When you started the whole adventure of trying to conceive, you probably thought you were going to get pregnant within a few months. The first month, you may have been waiting for morning sickness to show up a week after your ovulation. After a couple of tries, you wonder why you are not pregnant yet. Then, after a year, you may start to get really nervous. What do you do after you have been trying for a baby for over a year?
Why is it taking so long?
One in ten couples in the United States are diagnosed with infertility either female infertility, male infertility, or both. Most people who are hoping to start a family have read about these statistics. Few go into the adventure of trying for a baby thinking they will be a part of those infertility statistics. After a few months of trying to conceive, the optimism that made you so sure you were going to conceive right away will have worn off, however. You'll be worried about all kinds of things, and you may think that you will never, ever get pregnant. It may help you to know that half of the couples who originally struggled with fertility problems eventually get pregnant and have a baby, whether it happens naturally or through fertility treatment. Infertility, these days, is defined as not getting pregnant after a year of unprotected intercourse. That is where the key lies. If you have consistently been trying to get pregnant for a year, it is time to consult a doctor. The same goes for women over 35 who have been trying for a baby for six months. Have you been doing everything in your power to increase your chances of getting pregnant, though?
Increasing your chances of conceiving
Many women reading this post, looking for tips on how to get pregnant, could well be insulted at the mere suggestion that not getting pregnant is somehow their "fault". I'm not saying that relaxing will get you pregnant. If you have read a lot about fertility, the menstrual cycle and getting pregnant, you can skip this part right away. If you are not sure what to do to increase your chances of conceiving, read on. Both male and female fertility is affected by lifestyle factors. For women, nutritional deficiencies, being underweight or overweight, smoking and drinking alcohol, or leading a sedentary life all negatively impact the chance to get pregnant. Men's fertility suffers from many of the same things, and testicular overheating also causes potential problems. Taking multivitamin and mineral supplements is a wonderful idea for both partners in a couple hoping to get pregnant. Eating well is important, but so is having regular sexual intercourse. The female fertile window lasts around five days, so you need to make sure you have sex at the right time in order to get pregnant. Ovulation-detecting tools such as an ovulation calendar, ovulation predictor kits, and fertility charting all help. The other option you have is to have sex every two or three days throughout the whole month, to make sure you have the fertile window covered. Have you done all of that? Then it is time for the next step.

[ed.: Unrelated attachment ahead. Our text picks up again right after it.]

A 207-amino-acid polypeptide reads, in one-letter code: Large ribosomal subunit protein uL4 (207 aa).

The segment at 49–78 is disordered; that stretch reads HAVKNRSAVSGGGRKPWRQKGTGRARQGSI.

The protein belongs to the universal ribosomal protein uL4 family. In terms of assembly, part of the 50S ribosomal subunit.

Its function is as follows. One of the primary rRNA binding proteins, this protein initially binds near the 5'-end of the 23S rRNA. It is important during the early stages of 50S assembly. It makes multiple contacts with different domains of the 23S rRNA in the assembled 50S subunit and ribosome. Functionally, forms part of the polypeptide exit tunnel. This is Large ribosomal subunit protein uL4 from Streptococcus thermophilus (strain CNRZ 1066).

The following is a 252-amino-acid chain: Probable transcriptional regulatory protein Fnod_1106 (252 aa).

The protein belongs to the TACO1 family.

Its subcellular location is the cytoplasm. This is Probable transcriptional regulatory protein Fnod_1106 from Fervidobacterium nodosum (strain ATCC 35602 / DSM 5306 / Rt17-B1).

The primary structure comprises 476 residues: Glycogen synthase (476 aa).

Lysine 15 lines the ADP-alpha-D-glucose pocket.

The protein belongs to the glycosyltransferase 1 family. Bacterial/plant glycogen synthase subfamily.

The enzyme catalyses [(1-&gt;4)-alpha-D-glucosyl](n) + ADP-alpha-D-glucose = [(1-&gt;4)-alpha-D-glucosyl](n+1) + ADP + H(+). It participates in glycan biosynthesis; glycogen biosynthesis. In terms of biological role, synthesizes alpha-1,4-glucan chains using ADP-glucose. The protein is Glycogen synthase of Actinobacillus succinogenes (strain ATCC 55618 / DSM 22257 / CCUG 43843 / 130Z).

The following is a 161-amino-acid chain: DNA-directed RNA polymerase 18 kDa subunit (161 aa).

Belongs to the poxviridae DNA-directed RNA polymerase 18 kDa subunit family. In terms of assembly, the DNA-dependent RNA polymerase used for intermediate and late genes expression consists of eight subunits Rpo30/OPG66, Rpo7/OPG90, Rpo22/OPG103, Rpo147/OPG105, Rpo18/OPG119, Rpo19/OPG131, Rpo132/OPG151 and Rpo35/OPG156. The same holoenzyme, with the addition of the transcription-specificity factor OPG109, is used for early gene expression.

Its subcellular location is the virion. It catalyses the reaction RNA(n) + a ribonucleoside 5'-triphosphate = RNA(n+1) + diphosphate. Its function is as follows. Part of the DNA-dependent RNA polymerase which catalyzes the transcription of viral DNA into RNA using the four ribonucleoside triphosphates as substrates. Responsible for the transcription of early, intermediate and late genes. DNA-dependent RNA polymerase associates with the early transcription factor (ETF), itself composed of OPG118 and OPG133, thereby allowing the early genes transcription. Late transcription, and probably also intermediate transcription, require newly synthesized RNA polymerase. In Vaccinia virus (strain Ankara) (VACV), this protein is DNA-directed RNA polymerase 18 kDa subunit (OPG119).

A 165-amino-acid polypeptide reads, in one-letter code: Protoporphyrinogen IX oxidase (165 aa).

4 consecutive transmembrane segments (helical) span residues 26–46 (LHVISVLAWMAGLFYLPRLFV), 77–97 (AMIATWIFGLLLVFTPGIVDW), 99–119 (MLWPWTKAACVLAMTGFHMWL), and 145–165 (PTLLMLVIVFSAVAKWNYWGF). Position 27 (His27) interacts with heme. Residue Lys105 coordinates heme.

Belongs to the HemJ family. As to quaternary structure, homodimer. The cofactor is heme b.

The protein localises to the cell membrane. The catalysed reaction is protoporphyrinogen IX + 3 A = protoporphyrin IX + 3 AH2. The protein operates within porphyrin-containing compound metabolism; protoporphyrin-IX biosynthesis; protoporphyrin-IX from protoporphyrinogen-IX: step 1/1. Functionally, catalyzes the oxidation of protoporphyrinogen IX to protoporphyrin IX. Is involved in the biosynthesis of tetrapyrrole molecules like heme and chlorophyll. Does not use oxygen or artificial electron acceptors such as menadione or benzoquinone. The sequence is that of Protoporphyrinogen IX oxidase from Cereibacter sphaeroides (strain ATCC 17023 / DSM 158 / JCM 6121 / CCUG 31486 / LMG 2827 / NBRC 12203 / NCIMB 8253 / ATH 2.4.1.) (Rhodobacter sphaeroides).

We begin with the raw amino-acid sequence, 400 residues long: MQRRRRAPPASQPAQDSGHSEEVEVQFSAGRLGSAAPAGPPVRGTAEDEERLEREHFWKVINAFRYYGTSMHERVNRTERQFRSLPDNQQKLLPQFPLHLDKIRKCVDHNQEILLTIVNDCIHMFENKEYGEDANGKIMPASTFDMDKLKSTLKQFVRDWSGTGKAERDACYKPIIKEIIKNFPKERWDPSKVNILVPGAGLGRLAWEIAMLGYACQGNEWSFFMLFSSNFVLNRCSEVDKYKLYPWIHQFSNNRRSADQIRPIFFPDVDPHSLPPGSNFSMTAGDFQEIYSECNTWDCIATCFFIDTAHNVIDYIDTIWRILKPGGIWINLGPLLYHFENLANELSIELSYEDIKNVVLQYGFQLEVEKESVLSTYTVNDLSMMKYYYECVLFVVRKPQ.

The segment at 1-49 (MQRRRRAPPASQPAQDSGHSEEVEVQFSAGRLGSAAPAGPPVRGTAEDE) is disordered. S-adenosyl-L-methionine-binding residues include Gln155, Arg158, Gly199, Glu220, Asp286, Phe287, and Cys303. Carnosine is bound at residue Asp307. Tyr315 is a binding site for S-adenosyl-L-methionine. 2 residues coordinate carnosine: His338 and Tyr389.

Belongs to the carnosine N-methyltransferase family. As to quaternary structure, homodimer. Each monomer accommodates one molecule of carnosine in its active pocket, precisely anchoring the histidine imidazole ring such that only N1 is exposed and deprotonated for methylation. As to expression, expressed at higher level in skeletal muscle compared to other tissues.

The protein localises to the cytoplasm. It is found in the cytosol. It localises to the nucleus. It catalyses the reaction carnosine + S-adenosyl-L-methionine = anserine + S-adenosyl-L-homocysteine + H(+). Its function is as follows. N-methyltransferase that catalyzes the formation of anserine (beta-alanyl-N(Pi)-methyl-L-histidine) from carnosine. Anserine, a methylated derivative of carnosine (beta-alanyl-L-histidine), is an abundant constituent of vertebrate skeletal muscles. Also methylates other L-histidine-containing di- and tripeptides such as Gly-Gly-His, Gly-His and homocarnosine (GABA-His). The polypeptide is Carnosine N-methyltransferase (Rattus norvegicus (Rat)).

Talking to your doctor about infertility
After either six months or a year, you can head to your family doctor to discuss your fertility struggles. At this first appointment, you will generally be asked many questions. Expect questions about your menstrual cycles, ovulation, how long you have been trying to get pregnant, general medical history, and more. If you have been charting to conceive or tracking your cycles in some other way, then bring this information. If you have irregular cycles or other symptoms, describe them in as much detail as possible. After that first fertility appointment, you may get a referral to a reproductive endocrinologist, who can assess your fertility more seriously. Male fertility testing, including a sperm analysis, is usually the simplest way to get the process started. At your first appointment with an RE, be prepared to be asked many questions but also prepare your own list of questions about the whole process of fertility testing and your chances of getting pregnant in the future.